For want of a knife the kingdom was lost


Forget the time jumping, continuity screwing, reality messing tale that’s occurring in some of those other books.  If you really want your mind tweaked, readers need to check out the latest time jumping, continuity screwing, reality messing tale that’s happening in Booster Gold.  Unlike that other book that doesn’t explain anything, Booster Gold #15, kicks off a new story arc that not only doesn’t explain everything, but does it in a way that makes sense – providing you’ve read the previous 14 issues.

boostergold15cover.jpgIf you don’t know by now, Booster Gold has been hired by his son Rip Hunter to become a time travel who fixes errors throughout history.  Through his many adventures, Booster and Skeets have skewed timelines, been to alternate dimensions, met friends long since dead, saved Booster’s dead sister, lost his best friend again, and in what has to be the bendiest of all bendy tales – traveled back to the same point in time so many times that it looks like it could be one of those odd time points that tie the entire time stream together.

The problem with time travel as cooked up by Dan Jurgens and the rest of the writers in the entire world, is that one false move tends to trigger major, often cataclysmic, effects as if the idea of the Butterfly Effect were actually a proof instead of a theory.  Something as simple as a misplaced knife, for example, could very easily cause civilization to crumble in a few short years.  Even worse, the idea that no one should know too much about their own future tends to cause ripples that might have changed the outcome of Identity Crisis, which would have then caused Infinite Crisis, and the now timeline skewed Final Crisis to turn out quite differently.   Of course that would never have happened, but one can dream, right.  (Can I get a Bwa-ha-ha for old time sake?)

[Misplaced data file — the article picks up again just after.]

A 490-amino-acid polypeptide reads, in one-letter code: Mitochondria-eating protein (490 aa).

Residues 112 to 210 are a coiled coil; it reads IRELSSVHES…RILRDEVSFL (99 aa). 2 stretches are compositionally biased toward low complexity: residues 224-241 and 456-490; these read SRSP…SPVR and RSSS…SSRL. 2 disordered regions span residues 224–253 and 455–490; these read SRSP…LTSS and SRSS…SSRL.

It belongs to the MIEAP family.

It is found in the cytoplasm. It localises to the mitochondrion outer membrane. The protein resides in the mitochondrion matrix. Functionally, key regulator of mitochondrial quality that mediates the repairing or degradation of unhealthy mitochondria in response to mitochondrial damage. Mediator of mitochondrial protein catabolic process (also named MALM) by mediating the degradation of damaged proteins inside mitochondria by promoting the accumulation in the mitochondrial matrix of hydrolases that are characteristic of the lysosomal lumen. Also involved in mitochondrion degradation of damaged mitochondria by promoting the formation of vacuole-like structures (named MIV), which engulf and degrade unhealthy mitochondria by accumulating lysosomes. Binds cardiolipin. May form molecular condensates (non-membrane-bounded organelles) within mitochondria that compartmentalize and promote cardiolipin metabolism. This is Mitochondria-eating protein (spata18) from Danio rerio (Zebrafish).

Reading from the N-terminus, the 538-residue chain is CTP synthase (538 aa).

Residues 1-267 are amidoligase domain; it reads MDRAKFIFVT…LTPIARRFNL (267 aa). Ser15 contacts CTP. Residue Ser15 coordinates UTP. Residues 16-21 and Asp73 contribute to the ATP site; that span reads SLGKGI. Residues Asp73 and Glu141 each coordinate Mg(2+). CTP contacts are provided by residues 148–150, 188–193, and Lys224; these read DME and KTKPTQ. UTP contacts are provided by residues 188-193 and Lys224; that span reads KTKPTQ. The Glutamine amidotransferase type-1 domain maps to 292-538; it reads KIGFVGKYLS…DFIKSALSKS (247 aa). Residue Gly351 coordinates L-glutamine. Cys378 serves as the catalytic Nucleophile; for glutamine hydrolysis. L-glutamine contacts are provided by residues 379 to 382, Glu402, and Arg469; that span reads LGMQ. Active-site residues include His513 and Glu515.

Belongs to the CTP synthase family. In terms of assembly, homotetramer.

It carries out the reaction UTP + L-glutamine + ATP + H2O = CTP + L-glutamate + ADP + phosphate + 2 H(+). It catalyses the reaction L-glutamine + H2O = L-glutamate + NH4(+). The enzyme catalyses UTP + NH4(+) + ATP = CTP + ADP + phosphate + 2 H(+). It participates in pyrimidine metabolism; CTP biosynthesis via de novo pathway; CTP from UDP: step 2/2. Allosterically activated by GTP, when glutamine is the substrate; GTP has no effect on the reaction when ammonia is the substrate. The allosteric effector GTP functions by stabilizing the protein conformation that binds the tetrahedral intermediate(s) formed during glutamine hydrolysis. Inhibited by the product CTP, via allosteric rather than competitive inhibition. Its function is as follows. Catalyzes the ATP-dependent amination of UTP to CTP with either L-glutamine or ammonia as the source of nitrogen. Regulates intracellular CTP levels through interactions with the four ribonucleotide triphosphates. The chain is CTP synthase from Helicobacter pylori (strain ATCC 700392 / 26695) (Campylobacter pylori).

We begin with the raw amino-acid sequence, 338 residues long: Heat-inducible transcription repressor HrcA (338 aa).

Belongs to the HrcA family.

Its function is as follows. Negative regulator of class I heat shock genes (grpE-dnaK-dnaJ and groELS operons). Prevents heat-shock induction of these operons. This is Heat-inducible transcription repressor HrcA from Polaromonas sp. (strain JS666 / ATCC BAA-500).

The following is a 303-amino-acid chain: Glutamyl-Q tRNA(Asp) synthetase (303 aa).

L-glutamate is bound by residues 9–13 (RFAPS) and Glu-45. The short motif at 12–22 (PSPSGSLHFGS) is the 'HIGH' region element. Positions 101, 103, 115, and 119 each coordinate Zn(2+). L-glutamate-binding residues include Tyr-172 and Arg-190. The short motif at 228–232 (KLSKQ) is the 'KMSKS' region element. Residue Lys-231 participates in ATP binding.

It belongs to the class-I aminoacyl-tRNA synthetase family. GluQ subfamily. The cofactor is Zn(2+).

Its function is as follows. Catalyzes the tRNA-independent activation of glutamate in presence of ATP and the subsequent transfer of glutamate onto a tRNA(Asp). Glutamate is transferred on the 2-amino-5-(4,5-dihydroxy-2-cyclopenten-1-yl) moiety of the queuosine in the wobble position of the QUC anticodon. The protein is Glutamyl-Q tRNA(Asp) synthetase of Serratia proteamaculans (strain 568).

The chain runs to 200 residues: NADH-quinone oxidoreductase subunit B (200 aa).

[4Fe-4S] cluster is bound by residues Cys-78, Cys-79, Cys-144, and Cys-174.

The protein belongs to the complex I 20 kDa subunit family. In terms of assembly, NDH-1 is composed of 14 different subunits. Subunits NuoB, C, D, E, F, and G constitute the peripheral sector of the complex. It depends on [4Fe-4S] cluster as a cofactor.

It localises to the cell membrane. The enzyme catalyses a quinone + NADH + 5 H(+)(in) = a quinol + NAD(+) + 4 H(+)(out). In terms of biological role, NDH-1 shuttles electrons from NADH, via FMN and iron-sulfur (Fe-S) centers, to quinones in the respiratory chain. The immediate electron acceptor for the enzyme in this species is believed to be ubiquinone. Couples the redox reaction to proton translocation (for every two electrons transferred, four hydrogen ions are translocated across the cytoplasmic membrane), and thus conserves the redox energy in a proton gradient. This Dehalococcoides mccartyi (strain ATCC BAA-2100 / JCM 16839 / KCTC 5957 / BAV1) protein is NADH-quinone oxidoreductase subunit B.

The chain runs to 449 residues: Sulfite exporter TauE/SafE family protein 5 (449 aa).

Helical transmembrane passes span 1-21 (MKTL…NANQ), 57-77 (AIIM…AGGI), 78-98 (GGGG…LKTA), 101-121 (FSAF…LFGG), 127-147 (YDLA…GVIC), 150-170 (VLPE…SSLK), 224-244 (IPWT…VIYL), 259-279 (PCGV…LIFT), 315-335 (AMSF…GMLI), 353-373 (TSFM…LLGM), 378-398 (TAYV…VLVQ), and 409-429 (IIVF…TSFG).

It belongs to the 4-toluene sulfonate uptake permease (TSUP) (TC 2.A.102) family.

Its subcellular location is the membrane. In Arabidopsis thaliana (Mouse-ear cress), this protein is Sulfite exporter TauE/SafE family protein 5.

As Skeets, Michelle, and Michael check out the museum for the 50th time, Booster is attacked by Ralph Dibny – the Elongated Man.  Hot on the trail of who broke into the museum, Ralph mistakes Booster for the robber, and it takes a well placed tasing and a brief explanation of the future.  Yeah, Booster does refrain from the “You’ve got to listen to me Ralph!  There’s something wrong with your wife.  You have to come with me – Back to the Future!”   There is however, an interesting tid-bit where Jurbens writes about a scene from 52 where a distraught Ralph attacks Booster blaming him for his wife’s death, and it is just enough of a tease, that I really need to go back and see if that event actually happened, or if Dan is just messing with us.

In any case, the duo travel back in time to the moment the knife (which also happens to be a chronal device) falls into the hands of a mysterious time traveler.  One thing leads to another, and in order to collapse a chronal opening to who knows where, Booster fires off another energy burst from his uniform – it’s just too bad he did it while inside the time hole – for when he recovers, he’s lost in time.

I have no doubt Dan Jurgens has a definite idea as to where his story is going.  After all, he set up the missing knife gimmick many issues ago in a single panel, and it’s playing out here.  A solid story timeline of what events need to happen to tell the grander story is imperative in this kind of book, where flaws in continuity can have serious repercussions with not only the DC timeline, but also with rabid fanboys.